Valley’s Auditors Praise City Financial Position

on November 9, 2015

The firm gave the city an unqualified, or clean, audit for the second consecutive year. That's the best audit that can be received.

In a Thursday evening work session, the Valley City Council heard a review of the recently completed audit for fiscal year 2014 and discussed budget priorities for FY 2016. Auditors John Boles and Ruth Blessing of Himmelwright, Huguley & Boles, LLC, Auburn, talked to Mayor Leonard Riley, members of the council and city department heads about the city's finances for the period beginning on Oct. 1, 2013 and ending Sept. 30, 2014. "We continue to be pleased with a turnaround we see," said Boles. "It's really, really impressive. We didn't see this several years ago." The firm gave the city an unqualified, or clean, audit for the second consecutive year. That's the best audit that can be received.

The city made a $2.2 million profit in FY 2014. According to the audit, Valley needed to bring in $6 million to cover its costs and brought in $8.2 million. It had a net ending position of approximately $13 million. That does not mean the city has $13 million in the bank, but it does indicate the city is very healthy financially. Two factors are in play here. The city is bringing in more revenue than it was a few years ago and at the same time has reduced its expenses. In FY 2014, for example, municipal expenses were down some 19 percent over the previous year. Some refinancing and consolidating emergency communications with Chambers County E-911 helped with this.

There's also some good news with solid waste. The city made a $55,000 profit on this in 2014. "That's much better than what we'd seen lately," Blessing said. "The city has lost money on this in the past." "There's definitely been some improvement made here," Boles said. A total of $30,460 more in cash came in over that period than had come in over the previous fiscal year. "There are a lot of positives from the financial point of view," Blessing continued. "There's very good news in the $2.2 million profit. Paying for the ballpark renovations with cash helped with this." Mayor Riley reminded council members that the Sportsplex renovation project extended over two years. There will be some carryover of that in the audit for 2015. There will also be a principal of approximately $500,000 for a bond issue, something that will extend over a four-year period.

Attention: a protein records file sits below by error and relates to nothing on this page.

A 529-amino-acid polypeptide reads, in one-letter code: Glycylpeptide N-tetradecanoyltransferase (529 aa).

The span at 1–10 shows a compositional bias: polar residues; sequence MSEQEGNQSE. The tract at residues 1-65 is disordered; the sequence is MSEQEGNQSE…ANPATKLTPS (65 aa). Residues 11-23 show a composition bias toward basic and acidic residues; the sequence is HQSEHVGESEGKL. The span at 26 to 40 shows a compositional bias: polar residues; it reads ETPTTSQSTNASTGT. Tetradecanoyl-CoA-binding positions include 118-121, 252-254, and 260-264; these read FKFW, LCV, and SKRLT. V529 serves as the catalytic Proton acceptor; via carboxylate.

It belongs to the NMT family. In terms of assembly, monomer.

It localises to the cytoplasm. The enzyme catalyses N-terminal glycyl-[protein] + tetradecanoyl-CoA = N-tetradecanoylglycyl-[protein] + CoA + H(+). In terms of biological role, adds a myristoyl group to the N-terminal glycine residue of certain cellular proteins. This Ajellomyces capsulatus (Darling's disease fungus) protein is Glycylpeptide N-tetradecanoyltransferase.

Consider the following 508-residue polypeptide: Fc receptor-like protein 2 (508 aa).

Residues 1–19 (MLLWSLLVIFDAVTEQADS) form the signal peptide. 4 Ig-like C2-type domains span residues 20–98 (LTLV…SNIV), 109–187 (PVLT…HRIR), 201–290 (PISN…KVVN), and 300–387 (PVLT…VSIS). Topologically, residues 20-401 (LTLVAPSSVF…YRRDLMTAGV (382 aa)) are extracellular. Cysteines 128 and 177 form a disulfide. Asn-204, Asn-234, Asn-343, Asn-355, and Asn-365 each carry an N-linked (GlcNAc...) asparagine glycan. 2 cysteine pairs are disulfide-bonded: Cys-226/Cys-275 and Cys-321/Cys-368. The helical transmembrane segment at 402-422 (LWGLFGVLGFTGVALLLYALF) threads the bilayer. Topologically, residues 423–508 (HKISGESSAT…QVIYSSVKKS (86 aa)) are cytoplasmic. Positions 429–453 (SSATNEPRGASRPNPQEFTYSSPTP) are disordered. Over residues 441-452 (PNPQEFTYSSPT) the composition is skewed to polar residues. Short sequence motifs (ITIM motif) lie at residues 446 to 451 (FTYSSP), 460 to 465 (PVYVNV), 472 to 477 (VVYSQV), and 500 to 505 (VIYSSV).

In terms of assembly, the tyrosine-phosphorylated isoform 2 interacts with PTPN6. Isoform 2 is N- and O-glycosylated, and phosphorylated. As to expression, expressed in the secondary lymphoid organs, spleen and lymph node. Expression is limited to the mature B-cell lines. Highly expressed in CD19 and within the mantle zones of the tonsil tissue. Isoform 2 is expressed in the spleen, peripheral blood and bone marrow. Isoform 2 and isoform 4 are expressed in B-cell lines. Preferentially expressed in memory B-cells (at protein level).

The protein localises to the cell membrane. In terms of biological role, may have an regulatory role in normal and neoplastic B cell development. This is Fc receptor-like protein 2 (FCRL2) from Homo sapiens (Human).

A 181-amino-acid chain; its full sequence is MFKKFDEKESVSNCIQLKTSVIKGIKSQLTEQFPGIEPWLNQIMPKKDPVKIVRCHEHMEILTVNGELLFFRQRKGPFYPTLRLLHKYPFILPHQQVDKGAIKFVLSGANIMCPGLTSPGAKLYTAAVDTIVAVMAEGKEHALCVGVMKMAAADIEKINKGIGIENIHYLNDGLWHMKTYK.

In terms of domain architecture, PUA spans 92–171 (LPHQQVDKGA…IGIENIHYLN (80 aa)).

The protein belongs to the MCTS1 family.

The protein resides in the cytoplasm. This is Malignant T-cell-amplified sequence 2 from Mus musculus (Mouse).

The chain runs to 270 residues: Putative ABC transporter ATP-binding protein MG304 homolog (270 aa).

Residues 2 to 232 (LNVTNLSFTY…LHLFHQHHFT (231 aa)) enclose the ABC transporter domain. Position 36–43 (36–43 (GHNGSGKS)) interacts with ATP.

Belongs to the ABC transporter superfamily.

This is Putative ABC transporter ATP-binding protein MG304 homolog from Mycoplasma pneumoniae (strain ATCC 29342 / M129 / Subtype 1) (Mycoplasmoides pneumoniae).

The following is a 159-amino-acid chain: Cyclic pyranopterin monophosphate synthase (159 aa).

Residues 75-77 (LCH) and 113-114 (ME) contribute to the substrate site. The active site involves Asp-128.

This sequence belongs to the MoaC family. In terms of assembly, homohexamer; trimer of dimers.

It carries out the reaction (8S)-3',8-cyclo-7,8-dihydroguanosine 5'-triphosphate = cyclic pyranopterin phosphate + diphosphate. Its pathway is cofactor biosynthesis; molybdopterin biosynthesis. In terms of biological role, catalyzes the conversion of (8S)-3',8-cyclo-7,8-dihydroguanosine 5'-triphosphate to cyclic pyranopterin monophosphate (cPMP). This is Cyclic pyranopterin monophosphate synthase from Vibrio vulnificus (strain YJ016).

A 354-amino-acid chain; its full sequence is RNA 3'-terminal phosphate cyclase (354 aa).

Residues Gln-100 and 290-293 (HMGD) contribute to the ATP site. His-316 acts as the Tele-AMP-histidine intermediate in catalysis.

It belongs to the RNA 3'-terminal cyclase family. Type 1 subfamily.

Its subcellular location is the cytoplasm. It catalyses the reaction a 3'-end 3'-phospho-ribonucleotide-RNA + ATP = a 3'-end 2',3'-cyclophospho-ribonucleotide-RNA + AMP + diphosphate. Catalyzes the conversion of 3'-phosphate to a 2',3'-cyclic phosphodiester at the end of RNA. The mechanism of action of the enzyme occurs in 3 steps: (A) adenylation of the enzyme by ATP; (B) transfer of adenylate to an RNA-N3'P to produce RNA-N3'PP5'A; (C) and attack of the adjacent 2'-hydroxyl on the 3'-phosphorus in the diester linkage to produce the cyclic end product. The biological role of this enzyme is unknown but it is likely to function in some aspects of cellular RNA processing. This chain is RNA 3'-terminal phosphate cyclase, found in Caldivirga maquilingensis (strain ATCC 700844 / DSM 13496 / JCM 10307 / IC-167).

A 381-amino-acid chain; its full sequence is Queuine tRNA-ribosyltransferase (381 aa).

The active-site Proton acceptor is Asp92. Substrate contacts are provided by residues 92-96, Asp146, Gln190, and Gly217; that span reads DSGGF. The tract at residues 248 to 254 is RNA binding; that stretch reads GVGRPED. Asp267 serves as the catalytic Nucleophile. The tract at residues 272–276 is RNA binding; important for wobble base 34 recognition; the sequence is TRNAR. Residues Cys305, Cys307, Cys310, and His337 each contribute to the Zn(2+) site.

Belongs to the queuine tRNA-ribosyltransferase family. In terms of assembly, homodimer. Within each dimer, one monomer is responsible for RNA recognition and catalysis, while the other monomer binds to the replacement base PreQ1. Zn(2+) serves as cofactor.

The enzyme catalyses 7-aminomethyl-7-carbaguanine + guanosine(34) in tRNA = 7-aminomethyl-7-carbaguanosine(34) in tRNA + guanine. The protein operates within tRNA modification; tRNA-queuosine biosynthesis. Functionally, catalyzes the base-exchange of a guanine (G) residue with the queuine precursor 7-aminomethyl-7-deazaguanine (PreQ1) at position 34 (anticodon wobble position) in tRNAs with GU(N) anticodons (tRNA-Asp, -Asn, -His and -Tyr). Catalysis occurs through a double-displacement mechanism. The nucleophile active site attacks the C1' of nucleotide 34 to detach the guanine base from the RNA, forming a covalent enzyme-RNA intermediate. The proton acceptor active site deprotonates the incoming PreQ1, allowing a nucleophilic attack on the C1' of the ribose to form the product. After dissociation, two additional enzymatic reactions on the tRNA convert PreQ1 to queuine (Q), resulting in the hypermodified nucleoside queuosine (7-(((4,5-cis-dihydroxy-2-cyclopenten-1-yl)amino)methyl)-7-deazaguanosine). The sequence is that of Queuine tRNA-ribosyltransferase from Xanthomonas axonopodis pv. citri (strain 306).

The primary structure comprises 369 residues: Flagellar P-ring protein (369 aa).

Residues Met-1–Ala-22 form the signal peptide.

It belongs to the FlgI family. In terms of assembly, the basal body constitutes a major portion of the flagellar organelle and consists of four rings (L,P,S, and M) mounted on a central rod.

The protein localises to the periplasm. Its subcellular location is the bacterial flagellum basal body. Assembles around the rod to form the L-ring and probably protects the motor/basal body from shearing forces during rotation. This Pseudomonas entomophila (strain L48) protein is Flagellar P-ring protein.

"This is a good audit. It's unqualified with no findings," Riley said. "We've just about met all the goals we set when we came into office (in 2012). We still want to improve our credit rating to triple A." The mayor said much credit for this needs to go to the department heads. "They have to stay in budget every day for us to stay on track," he said. While an audit for recently completed 2015 won't be in for some time, Riley thinks that will be a good report as well. "We spent a lot, but we got a lot accomplished," he said. "We paid cash for the Sportsplex and for the paving we did. We ended the year with our reserve intact."

City Clerk/Treasurer Regina Glaze reviewed 2015 in some detail. "Our revenue was really good," she said. "We projected a budget of $9.6 million and collected $9.8 million." The numbers were up across the board pretty much in every category except for beer sales. Sales tax collections were up, despite falling fuel prices motor fuel taxes were up, and the city had a record year for collections on business licenses — $1,118,000. Motor vehicle taxes were the best they'd been in four years. Rental fees collected by the city were up, EMS collections were up some $84,600 from the previous year and memberships at Valley Community Center showed an increase of around $43,000. Most city departments came in under budget at the end of FY 2015. Valley Parks and Recreation was slightly over budget but that should change on Monday. A budget amendment on the agenda for Monday's council meeting will put the department back under their budget for the end of the fiscal year. The city departments will see slight increases in their budgets for next year. Mayor Riley said there are some changes in the budget from what was talked about at a work session in July. This includes some salary increases for city employees, some adjustments made for health insurance costs, costs relating putting in new lighting on Valley's side of Exit 77 off I-85 and the expected cost for a city election next August.